Shultz began by lecturing Gorbachev, as early as 1985, on the impossibility of a closed society being a prosperous society: “People must be free to express themselves, move around, emigrate and travel if they want to. . . . Otherwise they can’t take advantage of the opportunities available. The Soviet economy will have to be radically changed to adapt to the new era.” “You should take over the planning office here in Moscow,” Gorbachev joked, “because you have more ideas than they have.” In a way, this is what Shultz did. Over the next several years, he used his trips to that city to run tutorials for Gorbachev and his advisers, even bringing pie charts to the Kremlin to illustrate his argument that as long as it retained a command economy, the Soviet Union would fall further and further behind the rest of the developed world.91 Gorbachev was surprisingly receptive. He echoed some of Shultz’s thinking in his 1987 book, Perestroika: “How can the economy advance,” he asked, “if it creates preferential conditions for backward enterprises and penalizes the foremost ones?”92 When Reagan visited the Soviet Union in May, 1988, Gorbachev arranged for him to lecture at Moscow State University on the virtues of market capitalism. From beneath a huge bust of Lenin, the president evoked computer chips, rock stars, movies, and the “irresistible power of unarmed truth.” The students gave him a standing ovation.93 Soon Gorbachev was repeating what he had learned to Reagan’s successor, George H. W. Bush: “Whether we like it or not, we will have to deal with a united, integrated, European economy. . . . Whether we want it or not, Japan is one more center of world politics. . . . China . . . is [another] huge reality. . . . All these, I repeat, are huge events typical of a regrouping of forces in the world.”94 Most of this, however, was rhetoric: Gorbachev was never willing to leap directly to a market economy in the way that Deng Xiaoping had done. He reminded the Politburo late in 1988 that Franklin D. Roosevelt had saved American capitalism by “borrow[ing] socialist ideas of planning, state regulation, [and] . . . the principle of more social fairness.” The implication was that Gorbachev could save socialism by borrowing from capitalism, but just how remained uncertain. “[R]epeated incantations about ‘socialist values’ and ‘purified ideas of October,’” Chernyaev observed several months later, “provoke an ironic response in knowing listeners. . . . [T]hey sense that there’s nothing behind them.”95 After the Soviet Union collapsed, Gorbachev acknowledged his failure. “The Achilles heel of socialism was the inability to link the socialist goal with the provision of incentives for efficient labor and the encouragement of initiative on the part of individuals. It became clear in practice that a market provides such incentives best of all.”96 There was, however, one lesson Reagan and his advisers tried to teach Gorbachev that he did not need to learn: it had to do with the difficulty of sustaining an unpopular, overextended, and antiquated empire. The United States had, since Carter’s final year in office, provided covert and sometimes overt support to forces resisting Soviet influence in Eastern Europe, Afghanistan, Central America, and elsewhere. By 1985 there was talk in Washington of a “Reagan Doctrine”: a campaign to turn the forces of nationalism against the Soviet Union by making the case that, with the Brezhnev Doctrine, it had become the last great imperialist power. Gorbachev’s emergence raised the possibility of convincing a Kremlin leader himself that the “evil empire” was a lost cause, and over the next several years Reagan tried to do this. His methods included quiet persuasion, continued assistance to anti-Soviet resistance movements, and as always dramatic speeches: the most sensational one came at the Brandenburg Gate in West Berlin on June 12, 1987, when—against the advice of the State Department—the president demanded: “Mr. Gorbachev, tear down this wall!”97 For once, a Reagan performance fell flat: the reaction in Moscow was unexpectedly restrained. Despite this challenge to the most visible symbol of Soviet authority in Europe, planning went ahead for the Intermediate-Range Nuclear Forces Treaty and the Washington summit later that year. The reason, it is now clear, is that the Brezhnev Doctrine had died when the Politburo decided, six years earlier, against invading Poland. From that moment on Kremlin leaders depended upon threats to use force to maintain their control over Eastern Europe—but they knew that they could not actually use force. Gorbachev was aware of this, and had even tried to signal his Warsaw Pact allies, in 1985, that they were on their own: “I had the feeling that they were not taking it altogether seriously.”98 So he began making the point openly.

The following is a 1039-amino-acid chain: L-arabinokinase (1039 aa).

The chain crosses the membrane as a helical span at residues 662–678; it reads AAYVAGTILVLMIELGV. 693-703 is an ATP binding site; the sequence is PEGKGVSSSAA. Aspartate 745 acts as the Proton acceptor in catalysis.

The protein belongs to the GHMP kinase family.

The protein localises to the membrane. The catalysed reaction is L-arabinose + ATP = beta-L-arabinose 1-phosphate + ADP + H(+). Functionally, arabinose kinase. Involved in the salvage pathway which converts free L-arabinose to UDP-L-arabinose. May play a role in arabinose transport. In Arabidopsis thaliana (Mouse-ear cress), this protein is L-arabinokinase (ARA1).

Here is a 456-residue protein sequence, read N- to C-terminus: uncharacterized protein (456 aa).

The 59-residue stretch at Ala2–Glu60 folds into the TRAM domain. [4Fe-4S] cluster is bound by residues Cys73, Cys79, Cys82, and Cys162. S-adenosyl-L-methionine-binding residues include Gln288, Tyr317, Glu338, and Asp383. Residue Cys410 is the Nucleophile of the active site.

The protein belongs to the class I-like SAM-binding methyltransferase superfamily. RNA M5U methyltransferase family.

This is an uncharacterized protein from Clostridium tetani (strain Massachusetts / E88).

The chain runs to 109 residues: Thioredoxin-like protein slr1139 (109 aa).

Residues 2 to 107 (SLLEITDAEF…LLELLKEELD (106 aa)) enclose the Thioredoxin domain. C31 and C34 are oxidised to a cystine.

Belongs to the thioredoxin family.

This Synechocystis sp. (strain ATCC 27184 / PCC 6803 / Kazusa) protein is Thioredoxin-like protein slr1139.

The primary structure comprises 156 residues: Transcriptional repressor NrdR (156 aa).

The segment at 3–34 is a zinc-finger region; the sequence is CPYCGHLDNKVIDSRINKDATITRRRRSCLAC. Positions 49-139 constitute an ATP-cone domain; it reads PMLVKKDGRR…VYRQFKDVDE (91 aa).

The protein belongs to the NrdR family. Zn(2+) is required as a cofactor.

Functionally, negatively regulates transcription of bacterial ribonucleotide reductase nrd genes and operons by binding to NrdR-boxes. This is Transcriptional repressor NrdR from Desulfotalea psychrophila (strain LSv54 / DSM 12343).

One could always “suppress, compel, bribe, break or blast,” he wrote in his book Perestroika, “but only for a certain period. From the point of view of long-term, big-time politics, no one will be able to subordinate others. . . . Let everyone make his own choice, and let us all respect that choice.”99 Decisions soon followed to begin withdrawing Soviet troops from Afghanistan and to reduce support for Marxist regimes elsewhere in the “third world.” Eastern Europe, though, was another matter: the prevailing view in Washington as well as in European capitals on both sides of the Cold War divide was that the U.S.S.R. would never voluntarily relinquish its sphere of influence there. “Any Soviet yielding of the area,” one western analyst commented in 1987, “not only would undermine the ideological claims of Communism . . . and degrade the Soviet Union’s credentials as a confident global power, but also would gravely jeopardize a basic internal Soviet consensus and erode the domestic security of the system itself.”100 For Gorbachev, though, any attempt to maintain control over unwilling peoples through the use of force would degrade the Soviet system by overstretching its resources, discrediting its ideology, and resisting the irresistible forces of democratization that, for both moral and practical reasons, were sweeping the world. And so he borrowed a trick from Reagan by making a dramatic speech of his own: he announced to the United Nations General Assembly, on December 7, 1988, that the Soviet Union would unilaterally cut its ground force commitment to the Warsaw Pact by half a million men. “It is obvious,” he argued, “that force and the threat of force cannot be and should not be an instrument of foreign policy. . . . Freedom of choice is . . . a universal principle, and it should know no exceptions.”101 The speech “left a huge impression,” Gorbachev boasted to the Politburo upon his return to Moscow, and “created an entirely different background for perceptions of our policies and the Soviet Union as a whole.”102 He was right about that. It suddenly became apparent, just as Reagan was leaving office, that the Reagan Doctrine had been pushing against an open door. But Gorbachev had also made it clear, to the peoples and the governments of Eastern Europe, that the door was now open.